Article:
Saturday, December 10, 2022

Educations Impacted by Ignorance

By Daniela Raymond

Parents send their children off to college to learn in a safe environment where they can grow and be fulfilled with life experiences. Black students do not often get this experience due to constantly living in fear of targeted hate crimes at historically Black colleges and universities. 

For weeks, there have been a series of bomb threats at historically Black colleges and universities throughout the country. These bomb threats have come during a politically tense time in the United States. When Black students live in fear everyday of being hate crimed even walking down the street, they are now subject to the same actions at their universities. 

Nearly 20 HBCUs in five states and the District of Columbia received bomb threats since Feb. 1. 

According to PBS News the FBI have “identified six tech savvy juveniles as people of interest in the latest threats, adding that they have appeared to have racist motivations.” The timing of these threats have been uncanny as Black students celebrated Black history month in February. These spaces at historically Black universities were created as a safe space for students to achieve and learn with a freedom that wasn’t always applied to them without fear. 

There is no coincidence that the time of these bombs threats began during February.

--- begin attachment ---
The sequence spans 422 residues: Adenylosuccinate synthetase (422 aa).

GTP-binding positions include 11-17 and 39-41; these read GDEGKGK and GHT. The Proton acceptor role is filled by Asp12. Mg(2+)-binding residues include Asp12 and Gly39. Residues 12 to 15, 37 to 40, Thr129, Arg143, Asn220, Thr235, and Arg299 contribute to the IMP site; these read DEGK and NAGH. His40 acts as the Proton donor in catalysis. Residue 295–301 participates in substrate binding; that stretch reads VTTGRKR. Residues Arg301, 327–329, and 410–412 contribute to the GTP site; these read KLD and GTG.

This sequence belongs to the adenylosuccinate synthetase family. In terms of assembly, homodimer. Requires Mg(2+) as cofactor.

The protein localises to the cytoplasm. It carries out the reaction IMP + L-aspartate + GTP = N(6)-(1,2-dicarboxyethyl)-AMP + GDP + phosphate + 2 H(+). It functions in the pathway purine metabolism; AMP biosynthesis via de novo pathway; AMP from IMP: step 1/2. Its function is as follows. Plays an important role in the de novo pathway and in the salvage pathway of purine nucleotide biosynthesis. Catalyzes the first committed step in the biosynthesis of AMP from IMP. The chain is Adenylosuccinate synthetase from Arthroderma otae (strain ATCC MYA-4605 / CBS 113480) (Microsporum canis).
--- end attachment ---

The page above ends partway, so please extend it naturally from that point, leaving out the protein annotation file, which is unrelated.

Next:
These acts of terrorism against the Black community thankfully have not physically harmed students, but the emotional toll that has taken on the Black community is even greater. The root of white supremacy is destroying the sovereignty of Black people, especially in predominantly Black spaces. 

“I just feel like people really need to be held accountable, and schools should be taking precautions,” Jaida Jenkins, a Senior sociology major, said.  “Figuring out who’s doing it and law enforcement should be taking this extremely seriously. We need to be holding them accountable.” 

On the SUNY Plattsburgh website, under Campus Emergency Procedures, there is a section for bomb threat procedures, including a link to ‘What You can Do When There is a Bomb Threat’ video by U.S. Homeland Security. There is also a threat checklist, outlining signs of a threat and contact information for University Police, as well as things to do if a threat takes place. Additionally, there is also a list of crisis hot lines, as a bomb threat is a serious matter.  

Black students want to get an education, trying to better themselves in a world that is constantly putting them down. HBCUs are now on high alert keeping their guards up, but unfortunately this is not something new to them. They have been facing diversity and triumph through adversity since the beginning. 

On Black campuses these threats carry too much history to be dismissed, these hate crimes are not yet in the past. The fear and anxiety of these attacks is still in the heart of students and will be difficult to overcome. As Black students’ adversity is nothing new, everyday the world brings challenges that their white counterparts will never face. 

HBCUs were created to be sacred Black spaces and have continued to complete that purpose when faced with the threat of white supremacy. This is not the first time that these universities have been put in danger, but as history prevails they will rise above.

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